We go out into the cold
and black of a new-moon night
climbing down slick boulders
to feel our way toward the sea,
three women seeking treasure.
We are blind except for the lamps
arrowing through curtains of fog
we make with our breath.
We follow instinct toward the water’s edge
which has receded so far
we cannot reach it.
The smell of her, though: brine
and blood, seaweed and salt
tells us Ocean is near. She
mirrors our own scent and soul
and we cannot steal from her
without stealing from ourselves.
We set our buckets down and begin to dig
standing on the spades to pierce
the skin of the earth: gravel meets us
then at last, water wells up like blood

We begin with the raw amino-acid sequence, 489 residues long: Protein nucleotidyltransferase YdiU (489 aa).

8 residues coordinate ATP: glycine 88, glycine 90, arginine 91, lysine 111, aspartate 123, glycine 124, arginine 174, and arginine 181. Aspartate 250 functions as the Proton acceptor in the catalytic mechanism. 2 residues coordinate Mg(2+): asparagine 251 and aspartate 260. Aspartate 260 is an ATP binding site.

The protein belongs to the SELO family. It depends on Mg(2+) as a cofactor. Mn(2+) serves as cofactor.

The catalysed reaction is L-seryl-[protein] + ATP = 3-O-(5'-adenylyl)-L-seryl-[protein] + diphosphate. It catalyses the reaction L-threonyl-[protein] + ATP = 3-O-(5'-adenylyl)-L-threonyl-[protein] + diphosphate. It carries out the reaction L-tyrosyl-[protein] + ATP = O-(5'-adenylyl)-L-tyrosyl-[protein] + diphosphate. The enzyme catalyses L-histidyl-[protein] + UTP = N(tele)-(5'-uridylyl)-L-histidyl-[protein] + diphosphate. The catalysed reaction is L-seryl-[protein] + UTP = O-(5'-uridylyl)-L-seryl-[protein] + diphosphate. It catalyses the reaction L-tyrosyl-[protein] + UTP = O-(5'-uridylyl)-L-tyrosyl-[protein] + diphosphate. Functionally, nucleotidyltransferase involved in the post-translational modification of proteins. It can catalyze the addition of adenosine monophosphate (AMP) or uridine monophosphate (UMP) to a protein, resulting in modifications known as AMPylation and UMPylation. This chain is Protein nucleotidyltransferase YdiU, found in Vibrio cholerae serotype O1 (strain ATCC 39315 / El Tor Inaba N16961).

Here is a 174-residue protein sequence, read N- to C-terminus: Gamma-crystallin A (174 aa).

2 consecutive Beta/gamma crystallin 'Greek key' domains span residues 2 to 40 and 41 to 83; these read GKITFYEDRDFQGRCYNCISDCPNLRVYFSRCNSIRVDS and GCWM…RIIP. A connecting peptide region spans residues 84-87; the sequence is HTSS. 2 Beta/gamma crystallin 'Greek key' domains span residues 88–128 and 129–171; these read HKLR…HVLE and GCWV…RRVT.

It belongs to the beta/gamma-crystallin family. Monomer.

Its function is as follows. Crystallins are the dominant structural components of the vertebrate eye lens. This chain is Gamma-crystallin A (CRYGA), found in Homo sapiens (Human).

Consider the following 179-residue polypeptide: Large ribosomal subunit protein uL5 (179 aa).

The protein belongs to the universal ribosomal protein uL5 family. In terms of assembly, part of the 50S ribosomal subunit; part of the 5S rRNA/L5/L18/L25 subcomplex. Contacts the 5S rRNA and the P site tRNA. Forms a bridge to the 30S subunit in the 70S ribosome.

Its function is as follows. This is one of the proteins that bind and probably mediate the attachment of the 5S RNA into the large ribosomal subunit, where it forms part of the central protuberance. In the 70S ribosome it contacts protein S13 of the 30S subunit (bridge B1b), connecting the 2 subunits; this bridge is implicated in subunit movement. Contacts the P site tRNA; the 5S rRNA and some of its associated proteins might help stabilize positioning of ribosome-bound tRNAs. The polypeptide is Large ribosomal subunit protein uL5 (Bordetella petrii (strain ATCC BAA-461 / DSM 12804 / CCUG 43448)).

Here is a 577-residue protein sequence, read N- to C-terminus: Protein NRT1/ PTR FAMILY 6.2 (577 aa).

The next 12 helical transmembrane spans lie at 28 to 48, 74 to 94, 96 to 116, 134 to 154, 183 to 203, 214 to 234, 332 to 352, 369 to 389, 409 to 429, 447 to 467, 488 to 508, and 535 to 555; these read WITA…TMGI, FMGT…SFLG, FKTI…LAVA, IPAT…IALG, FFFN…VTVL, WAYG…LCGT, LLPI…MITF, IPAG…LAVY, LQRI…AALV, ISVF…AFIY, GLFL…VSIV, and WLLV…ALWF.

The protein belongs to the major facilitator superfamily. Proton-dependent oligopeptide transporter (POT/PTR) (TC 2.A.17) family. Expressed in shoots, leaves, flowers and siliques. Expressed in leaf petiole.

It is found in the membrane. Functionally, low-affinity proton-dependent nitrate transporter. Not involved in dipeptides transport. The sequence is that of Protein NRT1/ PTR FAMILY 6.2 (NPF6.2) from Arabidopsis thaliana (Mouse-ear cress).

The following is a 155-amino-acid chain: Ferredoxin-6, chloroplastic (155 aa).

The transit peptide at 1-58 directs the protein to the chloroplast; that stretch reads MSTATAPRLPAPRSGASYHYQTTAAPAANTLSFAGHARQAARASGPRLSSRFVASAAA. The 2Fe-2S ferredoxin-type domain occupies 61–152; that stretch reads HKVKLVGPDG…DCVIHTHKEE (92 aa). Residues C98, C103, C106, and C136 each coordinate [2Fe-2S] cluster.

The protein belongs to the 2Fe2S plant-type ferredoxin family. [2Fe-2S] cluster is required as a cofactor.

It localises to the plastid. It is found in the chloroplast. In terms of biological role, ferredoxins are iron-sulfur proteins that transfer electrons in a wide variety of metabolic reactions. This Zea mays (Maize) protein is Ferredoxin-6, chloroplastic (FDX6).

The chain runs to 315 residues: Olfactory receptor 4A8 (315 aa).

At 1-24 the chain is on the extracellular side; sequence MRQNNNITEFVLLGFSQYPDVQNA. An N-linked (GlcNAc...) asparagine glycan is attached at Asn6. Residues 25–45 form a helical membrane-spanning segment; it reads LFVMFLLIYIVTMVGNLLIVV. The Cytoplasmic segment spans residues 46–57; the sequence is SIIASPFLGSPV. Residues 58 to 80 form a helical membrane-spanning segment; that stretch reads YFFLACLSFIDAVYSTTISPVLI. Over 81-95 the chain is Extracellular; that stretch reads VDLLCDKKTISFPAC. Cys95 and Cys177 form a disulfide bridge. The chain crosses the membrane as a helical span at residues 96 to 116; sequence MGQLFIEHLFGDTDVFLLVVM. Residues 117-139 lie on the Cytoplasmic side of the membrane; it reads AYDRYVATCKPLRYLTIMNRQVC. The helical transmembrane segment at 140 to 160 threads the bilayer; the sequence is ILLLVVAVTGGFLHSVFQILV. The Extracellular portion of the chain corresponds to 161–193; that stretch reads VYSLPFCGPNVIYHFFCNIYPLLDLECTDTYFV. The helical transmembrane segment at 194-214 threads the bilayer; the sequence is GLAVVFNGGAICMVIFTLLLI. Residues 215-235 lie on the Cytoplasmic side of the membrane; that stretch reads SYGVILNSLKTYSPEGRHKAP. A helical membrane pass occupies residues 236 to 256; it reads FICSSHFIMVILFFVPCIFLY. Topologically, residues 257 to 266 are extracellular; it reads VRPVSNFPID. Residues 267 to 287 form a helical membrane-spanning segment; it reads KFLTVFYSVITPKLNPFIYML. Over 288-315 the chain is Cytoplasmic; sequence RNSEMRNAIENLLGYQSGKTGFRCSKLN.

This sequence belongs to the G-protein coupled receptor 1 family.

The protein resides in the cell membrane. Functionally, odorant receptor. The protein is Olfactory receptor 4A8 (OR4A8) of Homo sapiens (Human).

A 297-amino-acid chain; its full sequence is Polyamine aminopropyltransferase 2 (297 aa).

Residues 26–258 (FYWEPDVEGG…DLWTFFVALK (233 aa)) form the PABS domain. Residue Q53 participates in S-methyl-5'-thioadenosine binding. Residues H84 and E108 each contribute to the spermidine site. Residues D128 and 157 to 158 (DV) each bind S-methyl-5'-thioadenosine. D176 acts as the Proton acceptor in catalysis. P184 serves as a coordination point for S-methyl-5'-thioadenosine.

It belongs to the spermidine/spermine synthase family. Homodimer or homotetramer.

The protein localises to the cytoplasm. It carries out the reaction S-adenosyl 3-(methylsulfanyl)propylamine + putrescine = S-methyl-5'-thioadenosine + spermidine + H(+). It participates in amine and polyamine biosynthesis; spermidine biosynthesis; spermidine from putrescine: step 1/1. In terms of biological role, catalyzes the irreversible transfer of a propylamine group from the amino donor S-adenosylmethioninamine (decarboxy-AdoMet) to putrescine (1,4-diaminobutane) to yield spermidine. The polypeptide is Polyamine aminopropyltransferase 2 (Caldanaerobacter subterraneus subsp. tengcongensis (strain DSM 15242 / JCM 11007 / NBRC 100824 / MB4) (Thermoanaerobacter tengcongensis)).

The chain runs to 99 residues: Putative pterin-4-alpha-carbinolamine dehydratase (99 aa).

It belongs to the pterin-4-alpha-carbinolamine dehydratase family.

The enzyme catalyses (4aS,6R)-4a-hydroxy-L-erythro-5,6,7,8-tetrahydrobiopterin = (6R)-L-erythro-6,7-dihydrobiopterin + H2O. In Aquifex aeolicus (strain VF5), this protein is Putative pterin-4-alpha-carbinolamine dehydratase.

and the treasure waits there.
Little glowing half-moons rise
to our questing fingers
most whole, but some broken open
showing pale flesh that glows
like dying pearls in the lamplight.
Forgive me, little ones.
I will give thanks as I eat
your brothers and sisters
your children, your mothers.
I will not take too many. I will not tell
where to find you.
Before leaving, we fill every hole
repairing the earth where we wounded her.
We give thanks.
Climbing up the rocks
we sing the clams to sleep in their buckets:
sirens in the night
making clouds with our breath.